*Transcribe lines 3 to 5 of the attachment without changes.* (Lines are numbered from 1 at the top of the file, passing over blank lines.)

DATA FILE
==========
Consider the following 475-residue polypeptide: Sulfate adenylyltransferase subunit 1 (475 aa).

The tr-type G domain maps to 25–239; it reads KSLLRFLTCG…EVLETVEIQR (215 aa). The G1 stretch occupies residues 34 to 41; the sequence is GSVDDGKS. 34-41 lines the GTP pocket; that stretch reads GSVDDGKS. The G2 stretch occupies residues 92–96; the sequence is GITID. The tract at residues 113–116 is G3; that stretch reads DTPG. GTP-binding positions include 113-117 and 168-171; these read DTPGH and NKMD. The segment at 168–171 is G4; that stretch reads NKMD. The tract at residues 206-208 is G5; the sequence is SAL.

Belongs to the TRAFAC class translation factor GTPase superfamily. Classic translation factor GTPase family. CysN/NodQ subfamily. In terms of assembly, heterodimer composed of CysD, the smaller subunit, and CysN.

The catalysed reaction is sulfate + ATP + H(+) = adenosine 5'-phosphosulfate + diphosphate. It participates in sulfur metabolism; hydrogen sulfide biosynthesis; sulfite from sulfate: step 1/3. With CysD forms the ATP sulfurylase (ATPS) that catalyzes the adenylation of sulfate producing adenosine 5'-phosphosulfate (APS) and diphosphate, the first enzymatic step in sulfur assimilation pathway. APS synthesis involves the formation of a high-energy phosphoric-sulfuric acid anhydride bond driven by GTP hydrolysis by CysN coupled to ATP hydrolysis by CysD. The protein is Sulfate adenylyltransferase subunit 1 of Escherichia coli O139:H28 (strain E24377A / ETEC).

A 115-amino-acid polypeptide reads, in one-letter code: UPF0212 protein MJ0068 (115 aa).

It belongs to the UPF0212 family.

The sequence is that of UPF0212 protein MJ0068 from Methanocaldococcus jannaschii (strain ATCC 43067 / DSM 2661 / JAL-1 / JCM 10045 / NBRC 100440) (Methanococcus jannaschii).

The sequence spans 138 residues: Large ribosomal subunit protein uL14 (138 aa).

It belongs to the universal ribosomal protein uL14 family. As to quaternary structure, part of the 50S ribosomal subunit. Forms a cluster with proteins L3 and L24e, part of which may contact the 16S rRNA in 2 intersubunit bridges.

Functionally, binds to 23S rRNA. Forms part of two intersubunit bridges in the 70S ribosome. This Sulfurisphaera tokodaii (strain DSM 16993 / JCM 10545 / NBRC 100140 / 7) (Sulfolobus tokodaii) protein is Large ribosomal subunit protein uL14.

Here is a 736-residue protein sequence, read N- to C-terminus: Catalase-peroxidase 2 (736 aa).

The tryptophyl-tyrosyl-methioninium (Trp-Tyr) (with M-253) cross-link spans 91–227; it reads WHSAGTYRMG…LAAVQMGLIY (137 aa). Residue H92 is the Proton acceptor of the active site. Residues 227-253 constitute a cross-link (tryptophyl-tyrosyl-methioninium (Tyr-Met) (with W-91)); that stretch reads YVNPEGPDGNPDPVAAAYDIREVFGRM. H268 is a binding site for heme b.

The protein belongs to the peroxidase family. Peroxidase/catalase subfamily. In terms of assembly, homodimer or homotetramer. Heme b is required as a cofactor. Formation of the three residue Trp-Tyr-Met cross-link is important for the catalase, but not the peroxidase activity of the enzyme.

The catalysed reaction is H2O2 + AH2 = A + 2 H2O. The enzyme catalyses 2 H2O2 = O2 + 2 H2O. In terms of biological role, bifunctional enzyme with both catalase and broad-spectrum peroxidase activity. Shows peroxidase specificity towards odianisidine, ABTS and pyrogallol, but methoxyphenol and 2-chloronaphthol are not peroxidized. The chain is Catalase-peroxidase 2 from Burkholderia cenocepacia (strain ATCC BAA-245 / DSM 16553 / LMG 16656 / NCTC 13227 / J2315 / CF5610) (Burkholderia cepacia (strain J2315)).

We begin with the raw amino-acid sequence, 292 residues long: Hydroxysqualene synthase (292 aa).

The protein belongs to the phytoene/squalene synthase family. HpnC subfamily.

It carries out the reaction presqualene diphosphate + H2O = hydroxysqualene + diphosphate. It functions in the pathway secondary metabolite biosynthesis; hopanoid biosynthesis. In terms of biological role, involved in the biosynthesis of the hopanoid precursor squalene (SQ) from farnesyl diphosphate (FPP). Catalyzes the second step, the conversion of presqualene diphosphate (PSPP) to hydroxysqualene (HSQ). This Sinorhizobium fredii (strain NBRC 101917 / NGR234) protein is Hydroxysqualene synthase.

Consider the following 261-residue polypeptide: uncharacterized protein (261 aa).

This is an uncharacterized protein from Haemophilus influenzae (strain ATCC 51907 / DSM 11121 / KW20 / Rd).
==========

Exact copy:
Belongs to the TRAFAC class translation factor GTPase superfamily. Classic translation factor GTPase family. CysN/NodQ subfamily. In terms of assembly, heterodimer composed of CysD, the smaller subunit, and CysN.

The catalysed reaction is sulfate + ATP + H(+) = adenosine 5'-phosphosulfate + diphosphate. It participates in sulfur metabolism; hydrogen sulfide biosynthesis; sulfite from sulfate: step 1/3. With CysD forms the ATP sulfurylase (ATPS) that catalyzes the adenylation of sulfate producing adenosine 5'-phosphosulfate (APS) and diphosphate, the first enzymatic step in sulfur assimilation pathway. APS synthesis involves the formation of a high-energy phosphoric-sulfuric acid anhydride bond driven by GTP hydrolysis by CysN coupled to ATP hydrolysis by CysD. The protein is Sulfate adenylyltransferase subunit 1 of Escherichia coli O139:H28 (strain E24377A / ETEC).

A 115-amino-acid polypeptide reads, in one-letter code: UPF0212 protein MJ0068 (115 aa).